Advanced Database Management System - Tutorials and Notes: Equi-Join

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Thursday, 20 March 2014

Equi-Join



Equi-Join

Equi-Join is a joining technique which uses equality operator (=) to match columns of two different tables to join those tables.

Consider the following query which performs equijoin;
SELECT * FROM Student, Course_Registration WHERE Student.RegNo = Course_Registration.RegNo;

Example

Let us take the following tables, Student (which stores personal information about students), Course_registration (which stores information about courses registered by students) to explain equi-join.
RegNo
SName
Gen
Phone
R1
Sundar
M
9898786756
R3
Karthik
M
8798987867
R4
John
M
7898886756
R2
Ram
M
9897786776
Table 1 – STUDENT

RegNo
Courses
R1
Database
R2
Database
R3
Data Structures
R4
Multimedia
Table 2 – COURSE_REGISTRATION

After the execution of query, we will get the following table as the result, where every record of Student is joined with only matching records in Course_Registration.
RegNo
SName
Gen
Phone
RegNo
Courses
R1
Sundar
M
9898786756
R1
Database
R2
Ram
M
9897786776
R2
Database
R3
Karthik
M
8798987867
R3
Data Structures
R4
John
M
7898886756
R4
Multimedia
Table 3 – Joined Table

How the tables are compared internally?

In the join query, you carefully observe the condition given in the WHERE clause.
SELECT * FROM Student, Course_Registration WHERE Student.RegNo = Course_Registration.RegNo;

The WHERE clause includes a condition which matches the RegNo column of STUDENT with RegNo column of COURSE_REGISTRATION. You notice the order of records in Table 1 and Table 2. The records are actually of different order of RegNo values. So, how these two tables are joined in Table 3 correctly?
Joining is done actually using the Join condition attributes RegNo of both tables. Here, to match the student records with the courses registered records, the system matches every RegNo value of STUDENT table with every RegNo value of COURSE_REGISTRATION table. If both values are same, the concerned records are included in the result set. If not, the records are discarded. In other words,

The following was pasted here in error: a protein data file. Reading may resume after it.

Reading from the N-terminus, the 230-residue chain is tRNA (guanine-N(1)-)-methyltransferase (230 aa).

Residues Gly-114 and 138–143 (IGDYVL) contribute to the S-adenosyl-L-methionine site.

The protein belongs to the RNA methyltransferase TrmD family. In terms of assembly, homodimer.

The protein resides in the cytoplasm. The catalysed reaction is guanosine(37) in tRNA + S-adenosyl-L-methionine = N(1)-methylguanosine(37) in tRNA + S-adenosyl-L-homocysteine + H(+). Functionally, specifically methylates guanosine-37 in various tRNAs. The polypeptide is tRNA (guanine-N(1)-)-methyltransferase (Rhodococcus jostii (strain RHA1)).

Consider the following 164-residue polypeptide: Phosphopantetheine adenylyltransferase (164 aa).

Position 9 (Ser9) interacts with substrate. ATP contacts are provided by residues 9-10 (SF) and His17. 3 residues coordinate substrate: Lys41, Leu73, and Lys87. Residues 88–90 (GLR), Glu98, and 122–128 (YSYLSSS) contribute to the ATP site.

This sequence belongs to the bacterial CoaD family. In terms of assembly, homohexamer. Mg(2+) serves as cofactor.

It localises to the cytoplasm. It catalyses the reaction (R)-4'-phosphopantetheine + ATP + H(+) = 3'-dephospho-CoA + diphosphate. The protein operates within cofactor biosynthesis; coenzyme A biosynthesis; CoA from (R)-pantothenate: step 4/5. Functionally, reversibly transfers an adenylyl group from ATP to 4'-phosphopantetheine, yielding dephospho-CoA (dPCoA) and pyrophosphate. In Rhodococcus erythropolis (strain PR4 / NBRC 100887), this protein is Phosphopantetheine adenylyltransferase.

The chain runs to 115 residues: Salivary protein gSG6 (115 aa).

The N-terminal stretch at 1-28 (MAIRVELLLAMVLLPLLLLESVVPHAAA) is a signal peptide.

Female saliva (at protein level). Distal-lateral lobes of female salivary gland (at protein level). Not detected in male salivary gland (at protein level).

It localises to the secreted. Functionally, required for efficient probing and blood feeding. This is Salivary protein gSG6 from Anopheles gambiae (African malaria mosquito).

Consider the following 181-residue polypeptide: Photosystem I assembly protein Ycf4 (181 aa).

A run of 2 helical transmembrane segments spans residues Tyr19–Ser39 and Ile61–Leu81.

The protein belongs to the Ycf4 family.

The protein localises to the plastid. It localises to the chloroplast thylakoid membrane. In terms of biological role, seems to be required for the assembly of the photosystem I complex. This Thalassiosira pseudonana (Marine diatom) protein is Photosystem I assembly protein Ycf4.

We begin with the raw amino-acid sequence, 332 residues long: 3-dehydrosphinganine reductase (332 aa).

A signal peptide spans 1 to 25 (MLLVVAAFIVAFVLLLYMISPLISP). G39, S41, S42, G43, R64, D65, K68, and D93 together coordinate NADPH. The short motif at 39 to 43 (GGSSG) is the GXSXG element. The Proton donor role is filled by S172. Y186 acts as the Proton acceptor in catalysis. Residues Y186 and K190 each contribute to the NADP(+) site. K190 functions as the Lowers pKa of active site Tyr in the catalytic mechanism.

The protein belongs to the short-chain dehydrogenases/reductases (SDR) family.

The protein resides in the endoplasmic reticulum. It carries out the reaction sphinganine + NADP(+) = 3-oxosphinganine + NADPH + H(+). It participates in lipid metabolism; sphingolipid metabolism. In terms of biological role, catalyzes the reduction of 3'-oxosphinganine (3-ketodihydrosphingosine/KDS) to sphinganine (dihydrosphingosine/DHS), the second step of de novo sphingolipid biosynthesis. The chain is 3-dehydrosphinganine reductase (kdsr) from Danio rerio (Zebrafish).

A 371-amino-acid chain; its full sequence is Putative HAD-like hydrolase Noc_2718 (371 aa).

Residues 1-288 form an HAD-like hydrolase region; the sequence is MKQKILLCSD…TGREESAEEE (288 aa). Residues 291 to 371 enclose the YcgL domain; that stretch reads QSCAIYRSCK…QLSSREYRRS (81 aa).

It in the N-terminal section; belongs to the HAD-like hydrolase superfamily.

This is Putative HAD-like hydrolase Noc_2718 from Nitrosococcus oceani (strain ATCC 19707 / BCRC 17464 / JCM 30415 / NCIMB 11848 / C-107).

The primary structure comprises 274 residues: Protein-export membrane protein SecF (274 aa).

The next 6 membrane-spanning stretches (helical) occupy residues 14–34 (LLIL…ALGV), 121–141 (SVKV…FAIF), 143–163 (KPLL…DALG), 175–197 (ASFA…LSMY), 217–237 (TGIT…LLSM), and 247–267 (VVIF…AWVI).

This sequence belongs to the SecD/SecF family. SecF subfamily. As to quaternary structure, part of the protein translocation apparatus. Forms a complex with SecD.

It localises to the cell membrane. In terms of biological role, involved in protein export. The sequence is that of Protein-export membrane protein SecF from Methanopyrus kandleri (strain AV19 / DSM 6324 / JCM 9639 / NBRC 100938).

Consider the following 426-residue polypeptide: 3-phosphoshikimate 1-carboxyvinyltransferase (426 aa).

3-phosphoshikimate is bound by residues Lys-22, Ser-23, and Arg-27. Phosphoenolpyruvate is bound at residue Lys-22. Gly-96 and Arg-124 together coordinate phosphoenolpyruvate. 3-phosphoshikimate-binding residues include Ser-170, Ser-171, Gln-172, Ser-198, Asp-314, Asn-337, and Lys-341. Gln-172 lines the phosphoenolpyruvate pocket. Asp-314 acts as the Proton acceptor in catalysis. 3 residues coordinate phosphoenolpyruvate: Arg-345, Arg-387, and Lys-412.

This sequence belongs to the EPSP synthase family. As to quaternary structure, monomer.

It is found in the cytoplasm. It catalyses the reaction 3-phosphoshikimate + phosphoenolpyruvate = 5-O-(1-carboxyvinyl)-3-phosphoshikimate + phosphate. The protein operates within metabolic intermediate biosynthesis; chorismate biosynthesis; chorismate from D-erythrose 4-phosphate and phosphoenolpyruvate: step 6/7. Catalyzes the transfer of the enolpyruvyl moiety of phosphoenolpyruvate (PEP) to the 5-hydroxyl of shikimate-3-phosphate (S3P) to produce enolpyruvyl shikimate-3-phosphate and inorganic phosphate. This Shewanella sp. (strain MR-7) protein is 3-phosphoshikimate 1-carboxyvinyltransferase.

4 (records) X 4 (records) = 16 records
are compared to arrive at the result as given below. Here, the matched records are included in the final result, other records are not. Hence, out of 16 comparisons only 4 are matched correctly, 12 are discarded.
Student.RegNo = Course_Registration.RegNo
Included or not?
1st record of STUDENT R1 = R1
Yes
R1 = R2
No
R1 = R3
No
R1 = R4
No
2nd record of STUDENT R3 = R1
No
R3 = R2
No
R3 = R3
Yes
R3 = R4
No
3rd record of STUDENT R4 = R1
No
R4 = R2
No
R4 = R3
No
R4 = R4
Yes
4th record of STUDENT R2 = R1
No
R2 = R2
Yes
R2 = R3
No
R2 = R4
No

Notes:

1. We are matching all the values of joining attribute of one table with all the values of joining attribute of other table, because in RDBMS we do not impose arranging records in any particular order physically.
2. The joining attributes need not be with same name. They can have different names. Only condition is they both must be of same domain.
3. In the result both columns (joining attributes) are included. See Table 3. In Natural Join, only one will be shown in the final result. The other one will be treated as redundant.
4. The above given equi-join  query can also be written as follows in SQL;
SELECT * FROM Student JOIN Course_Registration WHERE Student.RegNo = Course_Registration.RegNo;



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